Posted Tue, Jan 6, 9:51 a.m. Inappropriate

    One of the few posts that I agree with.

    If every Washington State citizen and taxpayer took the time to read these audits they would realize how much of their money is wasted and how little desire the Democrats in the legislature have for fiscal responsibility.

    Additionally, one can read the audits with their concrete recommendations but you don't know whether or not they are implemented. Worse, when the audit finds an individual guilty of misusing state funds you don't always learn whether that individual paid for their crimes or was just given a slap on the hand.


    Posted Tue, Jan 6, 10:38 a.m. Inappropriate

    CKuehn: The governor's Office of Financial Management included performance audits as the largest single item on a Do Not Buy list submitted to Gov. Gregoire and the Legislature. Several legislators and executive officials were then quoted, anonymously, as suggesting the audits remain on the list.
    Following media coverage of the matter, and statements by Sonntag, Gregoire retained the audits in her proposed budget. Most recently, teachers unions are reported to be seeking exemption of education programs from performance audits. That will unfold further in the legislative session.

    Posted Tue, Jan 6, 3:42 p.m. Inappropriate

    There's not an editorial board in the state in support of de-funding performance audits. This is one issue Olympia-watchers of all political persuasions can rally around.

    If you peel back legislative opposition to them, you'll find some state agency pulling strings. The Department of Transportation, and more specifically Washigton State Ferries, have long been serial haters of performance audits. The September 2007 PA of WSF has been buried beneath bureaucratic doublespeak more thoroughly than a cat buries her scat. It's too icky to have to reform.

    If anything, the PAs need to be enhanced and results need to be the subject of a statutory implementation requirement. It's our money they're wasting, not theirs.

    The Piper

    Posted Wed, Jan 7, 11:20 a.m. Inappropriate

    There is more going on here than just Bureacrats getting possesive about our money.

    Arrogant attitude is one thing - these folks see themselves as the personfication of our democracy, though, in fact, our constitution makes it quite clear of the people's right for their protection against their government, NOT THE IMBUEMENT OF THOSE RIGHTS IN THE GROUP THAT 'REPRESENTS' THEM.

    But, scary thing, that's exactly how the Court's interpret it. Government is the authoritative voice on your individual choices.

    Viewing the lawyer Gregoire's position on this matter from this perspective and the conclusion you come up with is quite scary. It is not the bureaucrats for whom we need to be most focused on - it is the 'Officers of the Court' who pander to their most base bureaucratic faults.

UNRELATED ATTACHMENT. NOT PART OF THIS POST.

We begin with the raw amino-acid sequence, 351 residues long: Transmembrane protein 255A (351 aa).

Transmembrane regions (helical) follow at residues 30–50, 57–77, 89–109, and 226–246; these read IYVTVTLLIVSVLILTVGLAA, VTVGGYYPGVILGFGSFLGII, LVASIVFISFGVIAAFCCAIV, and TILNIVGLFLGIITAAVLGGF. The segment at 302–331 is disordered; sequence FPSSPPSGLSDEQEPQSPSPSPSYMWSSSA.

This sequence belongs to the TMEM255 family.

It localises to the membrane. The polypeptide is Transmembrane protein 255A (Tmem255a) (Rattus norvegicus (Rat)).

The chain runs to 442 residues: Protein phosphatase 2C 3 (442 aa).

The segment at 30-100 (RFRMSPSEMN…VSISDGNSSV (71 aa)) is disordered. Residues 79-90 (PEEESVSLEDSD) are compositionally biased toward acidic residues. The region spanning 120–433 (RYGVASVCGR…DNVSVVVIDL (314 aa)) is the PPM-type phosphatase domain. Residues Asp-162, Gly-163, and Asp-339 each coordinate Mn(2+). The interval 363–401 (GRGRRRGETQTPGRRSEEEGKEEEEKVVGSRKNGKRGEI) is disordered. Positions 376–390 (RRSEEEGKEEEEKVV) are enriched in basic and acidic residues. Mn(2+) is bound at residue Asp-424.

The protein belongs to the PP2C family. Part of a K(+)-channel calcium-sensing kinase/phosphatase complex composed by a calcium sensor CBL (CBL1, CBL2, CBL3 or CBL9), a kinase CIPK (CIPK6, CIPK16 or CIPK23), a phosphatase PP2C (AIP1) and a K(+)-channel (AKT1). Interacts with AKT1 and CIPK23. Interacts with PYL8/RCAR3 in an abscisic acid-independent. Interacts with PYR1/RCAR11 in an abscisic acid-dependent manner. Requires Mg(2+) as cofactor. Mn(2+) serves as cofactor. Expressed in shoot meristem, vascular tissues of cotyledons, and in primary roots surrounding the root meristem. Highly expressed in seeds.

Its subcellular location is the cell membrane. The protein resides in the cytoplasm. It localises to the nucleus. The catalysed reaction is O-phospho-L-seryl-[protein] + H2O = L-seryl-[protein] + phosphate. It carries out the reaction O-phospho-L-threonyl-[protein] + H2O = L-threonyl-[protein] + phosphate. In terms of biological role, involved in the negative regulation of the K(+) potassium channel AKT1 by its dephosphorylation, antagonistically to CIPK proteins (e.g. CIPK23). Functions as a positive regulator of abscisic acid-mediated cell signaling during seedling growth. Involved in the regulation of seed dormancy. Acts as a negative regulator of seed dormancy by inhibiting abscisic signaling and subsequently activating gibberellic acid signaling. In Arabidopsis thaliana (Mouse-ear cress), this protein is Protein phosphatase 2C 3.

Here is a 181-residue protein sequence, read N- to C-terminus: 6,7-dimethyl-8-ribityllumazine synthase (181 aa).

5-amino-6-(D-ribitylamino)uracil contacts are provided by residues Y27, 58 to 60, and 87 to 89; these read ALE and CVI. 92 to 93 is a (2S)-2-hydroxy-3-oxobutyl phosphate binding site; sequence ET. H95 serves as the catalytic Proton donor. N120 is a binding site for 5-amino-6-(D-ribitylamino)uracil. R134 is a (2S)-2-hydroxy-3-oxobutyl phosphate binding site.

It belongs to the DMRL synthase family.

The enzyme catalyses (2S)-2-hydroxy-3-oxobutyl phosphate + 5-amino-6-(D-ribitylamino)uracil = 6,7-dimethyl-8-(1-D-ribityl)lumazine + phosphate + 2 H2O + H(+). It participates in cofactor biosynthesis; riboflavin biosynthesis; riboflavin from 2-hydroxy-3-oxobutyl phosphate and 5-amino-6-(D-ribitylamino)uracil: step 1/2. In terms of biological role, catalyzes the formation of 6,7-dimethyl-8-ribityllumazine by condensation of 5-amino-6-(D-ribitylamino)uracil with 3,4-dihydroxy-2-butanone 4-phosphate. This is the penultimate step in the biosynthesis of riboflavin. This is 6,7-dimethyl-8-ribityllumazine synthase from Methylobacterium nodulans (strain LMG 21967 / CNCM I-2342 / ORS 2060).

The Washington State Bar (acting on the authority of the Supreme Court) justifies this position in two clearly identifiable ways. Though the Bar has strong fiscal responsibility protections for private and corporate assets they specifically ignore complaints about misapplication of public resources.

    Further, through a non-standard modification to typical Bar Rules, item 3.3D any Lawyer who becomes aware of public corruption when a lawyer client privilige exists would be penalized for turning it in, contrary to most States. (This was the point Doug Schafer made several years ago).

    Not only is corruption specifically tolerated by the Bar, the State Supreme Court, anyone who acts against it will be punished.

    I hope this is clear. Under the corruption of the Seattle Superior Court dominated legal officers it IS NOT YOUR MONEY. Further, your 'life' as defined by the US Constitution is not yours.

    Your life, your money, belongs to the Goverment/Business Corporatist Bureaucrat Oligarchs, of whom Governor Christine Gregoire is not only the State Queen, but also a leader in establishing these practices nationwide.

    Much of it under the direct guise of 'womens rights'.

    Spoiled white women, indeed, no better than a corrupt third world country.

    Posted Wed, Jan 7, 3:42 p.m. Inappropriate

    As uncomfortable as they feel, accountability and transparency work.

    It's amazing what moves when you turn the lights on in a dark space.


    Posted Wed, Jan 7, 6:43 p.m. Inappropriate

    I agree with the conclusion of this article wholeheartedly.

    But just to be fair on the Sound Transit tax collection... this appears to be more the fault of the Department of Revenue and Department of Licensing's who actually collect taxes and manage the software that calculates tax boundaries than Sound Transit.